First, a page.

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Catholic Sentinel | Portland, OR Thursday, September 29, 2016

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Syrian Christian refugees fleeing to Jordan on the rise, Caritas says
Catholic News Service photo
A Syrian girl in Jordan's Zaatari refugee camp girl paints her vision of a perfect place to live. About 2.5 million Syrian refugees are sheltered in neighboring countries like Jordan. 
Catholic News Service photo
A Syrian girl in Jordan's Zaatari refugee camp girl paints her vision of a perfect place to live. About 2.5 million Syrian refugees are sheltered in neighboring countries like Jordan. 
Catholic News Service


VATICAN CITY — The influx of Syrian Christian refugees into Jordan is on the rise, said the head of Caritas Jordan.

Though Lent and Holy Week have been marked by "discouragement and spiritual weariness" because of people's ordeals, many Christian refugees plan to join Jordanians in their parish churches rather than attend Mass at the camps, said Wael Suleiman, executive director of Caritas Jordan. His agency is a local affiliate of Caritas Internationalis, an umbrella organization of Catholic aid agencies.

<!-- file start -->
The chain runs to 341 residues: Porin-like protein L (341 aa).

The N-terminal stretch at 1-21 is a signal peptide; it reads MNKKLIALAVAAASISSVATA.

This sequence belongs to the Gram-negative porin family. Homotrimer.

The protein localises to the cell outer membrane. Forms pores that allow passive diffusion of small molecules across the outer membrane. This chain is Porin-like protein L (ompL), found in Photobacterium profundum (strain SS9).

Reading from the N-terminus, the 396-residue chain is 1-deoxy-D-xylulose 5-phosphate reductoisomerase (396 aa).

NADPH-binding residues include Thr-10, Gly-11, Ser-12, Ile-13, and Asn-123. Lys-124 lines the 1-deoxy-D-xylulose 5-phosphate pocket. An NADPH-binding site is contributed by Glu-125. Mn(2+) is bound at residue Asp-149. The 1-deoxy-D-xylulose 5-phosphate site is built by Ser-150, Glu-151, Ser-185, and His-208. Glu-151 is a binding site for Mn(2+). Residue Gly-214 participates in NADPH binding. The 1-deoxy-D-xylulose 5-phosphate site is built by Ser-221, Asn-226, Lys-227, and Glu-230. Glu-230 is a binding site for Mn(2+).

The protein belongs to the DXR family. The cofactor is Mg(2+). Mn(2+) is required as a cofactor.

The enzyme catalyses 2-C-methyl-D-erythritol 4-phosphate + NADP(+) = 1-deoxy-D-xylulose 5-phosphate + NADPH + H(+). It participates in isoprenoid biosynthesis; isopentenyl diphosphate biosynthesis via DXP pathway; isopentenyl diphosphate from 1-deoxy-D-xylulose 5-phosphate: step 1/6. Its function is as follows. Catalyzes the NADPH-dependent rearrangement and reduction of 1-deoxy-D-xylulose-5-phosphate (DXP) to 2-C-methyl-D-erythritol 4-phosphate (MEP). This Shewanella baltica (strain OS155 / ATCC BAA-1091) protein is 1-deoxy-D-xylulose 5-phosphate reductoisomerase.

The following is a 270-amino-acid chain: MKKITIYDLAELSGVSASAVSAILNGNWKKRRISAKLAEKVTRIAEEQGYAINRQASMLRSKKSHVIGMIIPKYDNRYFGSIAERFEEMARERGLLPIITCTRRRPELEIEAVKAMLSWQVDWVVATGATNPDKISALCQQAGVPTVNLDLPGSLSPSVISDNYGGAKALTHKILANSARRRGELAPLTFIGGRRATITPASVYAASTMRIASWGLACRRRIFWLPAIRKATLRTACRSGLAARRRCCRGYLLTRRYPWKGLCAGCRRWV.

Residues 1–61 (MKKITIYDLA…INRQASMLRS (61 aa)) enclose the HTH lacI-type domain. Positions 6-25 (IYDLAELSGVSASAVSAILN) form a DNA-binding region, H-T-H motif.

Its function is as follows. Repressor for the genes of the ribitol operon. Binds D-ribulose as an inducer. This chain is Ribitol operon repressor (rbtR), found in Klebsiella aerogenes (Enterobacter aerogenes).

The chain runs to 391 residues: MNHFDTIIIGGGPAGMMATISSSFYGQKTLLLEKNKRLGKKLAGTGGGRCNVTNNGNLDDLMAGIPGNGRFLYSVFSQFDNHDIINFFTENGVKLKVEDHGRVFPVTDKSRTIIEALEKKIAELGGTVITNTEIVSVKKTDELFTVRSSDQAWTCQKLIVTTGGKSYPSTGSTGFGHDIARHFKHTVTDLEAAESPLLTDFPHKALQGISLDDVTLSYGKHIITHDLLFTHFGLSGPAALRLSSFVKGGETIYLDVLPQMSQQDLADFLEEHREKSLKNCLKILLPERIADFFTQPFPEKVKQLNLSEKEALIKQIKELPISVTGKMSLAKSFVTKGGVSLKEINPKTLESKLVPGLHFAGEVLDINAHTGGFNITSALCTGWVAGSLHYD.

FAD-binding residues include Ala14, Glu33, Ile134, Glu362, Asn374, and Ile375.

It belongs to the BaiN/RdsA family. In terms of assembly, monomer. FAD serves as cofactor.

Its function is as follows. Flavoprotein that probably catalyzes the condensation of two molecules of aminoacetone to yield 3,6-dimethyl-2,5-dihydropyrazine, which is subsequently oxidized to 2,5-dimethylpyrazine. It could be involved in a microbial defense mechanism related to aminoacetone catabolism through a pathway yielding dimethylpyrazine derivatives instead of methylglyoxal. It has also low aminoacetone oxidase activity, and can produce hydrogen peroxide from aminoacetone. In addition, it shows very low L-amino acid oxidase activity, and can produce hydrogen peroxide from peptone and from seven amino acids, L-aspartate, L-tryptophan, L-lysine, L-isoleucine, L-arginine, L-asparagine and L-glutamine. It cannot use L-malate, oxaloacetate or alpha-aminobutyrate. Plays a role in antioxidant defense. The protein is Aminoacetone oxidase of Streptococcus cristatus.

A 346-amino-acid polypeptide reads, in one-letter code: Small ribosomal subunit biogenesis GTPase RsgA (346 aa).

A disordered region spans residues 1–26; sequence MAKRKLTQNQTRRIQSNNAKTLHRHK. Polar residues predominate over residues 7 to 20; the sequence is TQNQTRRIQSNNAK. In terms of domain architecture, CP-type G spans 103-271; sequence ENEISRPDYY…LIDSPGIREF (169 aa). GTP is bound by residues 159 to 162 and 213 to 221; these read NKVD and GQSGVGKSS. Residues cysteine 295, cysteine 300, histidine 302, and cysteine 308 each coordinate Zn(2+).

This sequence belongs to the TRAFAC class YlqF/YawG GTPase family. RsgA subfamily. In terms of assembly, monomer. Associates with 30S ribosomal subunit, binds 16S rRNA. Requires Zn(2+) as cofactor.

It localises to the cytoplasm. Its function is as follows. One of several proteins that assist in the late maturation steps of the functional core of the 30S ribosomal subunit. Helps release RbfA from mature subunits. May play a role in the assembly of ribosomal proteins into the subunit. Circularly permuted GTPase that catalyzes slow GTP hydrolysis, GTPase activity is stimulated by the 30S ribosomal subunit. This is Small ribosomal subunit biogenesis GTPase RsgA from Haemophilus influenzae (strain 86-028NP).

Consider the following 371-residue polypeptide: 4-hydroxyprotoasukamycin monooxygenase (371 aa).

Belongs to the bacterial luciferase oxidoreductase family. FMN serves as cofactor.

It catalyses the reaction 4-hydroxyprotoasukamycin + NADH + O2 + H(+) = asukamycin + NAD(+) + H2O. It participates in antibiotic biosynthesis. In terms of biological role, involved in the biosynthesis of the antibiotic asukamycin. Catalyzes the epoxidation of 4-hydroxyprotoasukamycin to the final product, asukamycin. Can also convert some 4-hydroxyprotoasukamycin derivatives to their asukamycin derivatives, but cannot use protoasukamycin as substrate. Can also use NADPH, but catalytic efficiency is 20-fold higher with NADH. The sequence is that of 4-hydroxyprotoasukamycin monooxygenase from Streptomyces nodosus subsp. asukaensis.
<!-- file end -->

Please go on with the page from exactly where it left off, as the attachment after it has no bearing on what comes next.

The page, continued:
"We thought of celebrating liturgies for Syrian refugees of Catholic faith" in the camps, Suleiman told the Vatican's Fides news agency April 14. "But they prefer to participate in the celebrations in the parishes of Jordan, in the midst of the faithful here. They are tired and are not interested in liturgies and celebrations reserved for them."

However, he said, the people are awaiting "with hope" Pope Francis' arrival in Jordan. The pope is scheduled to arrive in Amman, the Jordanian capital, May 24, and meet with refugees.

Suleiman told Fides that the number of Christian refugees flowing into Jordan from Syria has increased to more than 20,000 people.

While it is still a small percentage of the 1.3 million Syrian refugees, he said he believes "it is highly unlikely that the Christians who fled will return to Syria at the end of the war. This means that in some cities, like Homs and Aleppo, many Christian neighborhoods will remain empty."

The al Azraq refugee camp in Jordan has expanded and will be able to accommodate 130,000 people, which would make it the largest refugee camp for Syrians in the region, Fides reported.

People will be housed in pre-fabricated buildings and shelters, rather than tents, the agency said.

Another large camp, Zaatari, already has become a "provisional city," Suleiman said, with health centers, schools and a soccer field.







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